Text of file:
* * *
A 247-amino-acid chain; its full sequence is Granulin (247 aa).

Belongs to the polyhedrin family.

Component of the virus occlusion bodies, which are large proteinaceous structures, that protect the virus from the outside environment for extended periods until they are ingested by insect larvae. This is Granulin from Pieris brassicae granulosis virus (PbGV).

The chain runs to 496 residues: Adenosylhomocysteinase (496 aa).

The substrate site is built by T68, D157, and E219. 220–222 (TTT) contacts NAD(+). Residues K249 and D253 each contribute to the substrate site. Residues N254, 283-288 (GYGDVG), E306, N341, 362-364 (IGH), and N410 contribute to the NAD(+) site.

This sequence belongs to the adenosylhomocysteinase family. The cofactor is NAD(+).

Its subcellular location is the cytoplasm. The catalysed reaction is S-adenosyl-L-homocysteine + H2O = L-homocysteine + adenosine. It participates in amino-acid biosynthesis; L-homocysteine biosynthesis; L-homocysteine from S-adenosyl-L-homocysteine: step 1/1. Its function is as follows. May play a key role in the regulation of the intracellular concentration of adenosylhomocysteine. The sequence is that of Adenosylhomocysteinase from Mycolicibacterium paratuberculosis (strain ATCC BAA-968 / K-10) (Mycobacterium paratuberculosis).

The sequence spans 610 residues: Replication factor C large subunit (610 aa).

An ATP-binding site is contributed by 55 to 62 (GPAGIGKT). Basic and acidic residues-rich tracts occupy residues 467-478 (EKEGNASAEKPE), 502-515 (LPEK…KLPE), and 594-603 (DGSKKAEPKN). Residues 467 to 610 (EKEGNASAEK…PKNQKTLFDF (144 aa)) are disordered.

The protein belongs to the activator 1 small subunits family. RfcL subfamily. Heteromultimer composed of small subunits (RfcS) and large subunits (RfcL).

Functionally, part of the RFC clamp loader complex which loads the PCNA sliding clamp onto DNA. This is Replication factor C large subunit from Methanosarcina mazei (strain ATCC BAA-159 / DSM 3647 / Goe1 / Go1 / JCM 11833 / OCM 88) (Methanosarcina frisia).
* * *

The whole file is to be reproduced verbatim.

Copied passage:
A 247-amino-acid chain; its full sequence is Granulin (247 aa).

Belongs to the polyhedrin family.

Component of the virus occlusion bodies, which are large proteinaceous structures, that protect the virus from the outside environment for extended periods until they are ingested by insect larvae. This is Granulin from Pieris brassicae granulosis virus (PbGV).

The chain runs to 496 residues: Adenosylhomocysteinase (496 aa).

The substrate site is built by T68, D157, and E219. 220–222 (TTT) contacts NAD(+). Residues K249 and D253 each contribute to the substrate site. Residues N254, 283-288 (GYGDVG), E306, N341, 362-364 (IGH), and N410 contribute to the NAD(+) site.

This sequence belongs to the adenosylhomocysteinase family. The cofactor is NAD(+).

Its subcellular location is the cytoplasm. The catalysed reaction is S-adenosyl-L-homocysteine + H2O = L-homocysteine + adenosine. It participates in amino-acid biosynthesis; L-homocysteine biosynthesis; L-homocysteine from S-adenosyl-L-homocysteine: step 1/1. Its function is as follows. May play a key role in the regulation of the intracellular concentration of adenosylhomocysteine. The sequence is that of Adenosylhomocysteinase from Mycolicibacterium paratuberculosis (strain ATCC BAA-968 / K-10) (Mycobacterium paratuberculosis).

The sequence spans 610 residues: Replication factor C large subunit (610 aa).

An ATP-binding site is contributed by 55 to 62 (GPAGIGKT). Basic and acidic residues-rich tracts occupy residues 467-478 (EKEGNASAEKPE), 502-515 (LPEK…KLPE), and 594-603 (DGSKKAEPKN). Residues 467 to 610 (EKEGNASAEK…PKNQKTLFDF (144 aa)) are disordered.

The protein belongs to the activator 1 small subunits family. RfcL subfamily. Heteromultimer composed of small subunits (RfcS) and large subunits (RfcL).

Functionally, part of the RFC clamp loader complex which loads the PCNA sliding clamp onto DNA. This is Replication factor C large subunit from Methanosarcina mazei (strain ATCC BAA-159 / DSM 3647 / Goe1 / Go1 / JCM 11833 / OCM 88) (Methanosarcina frisia).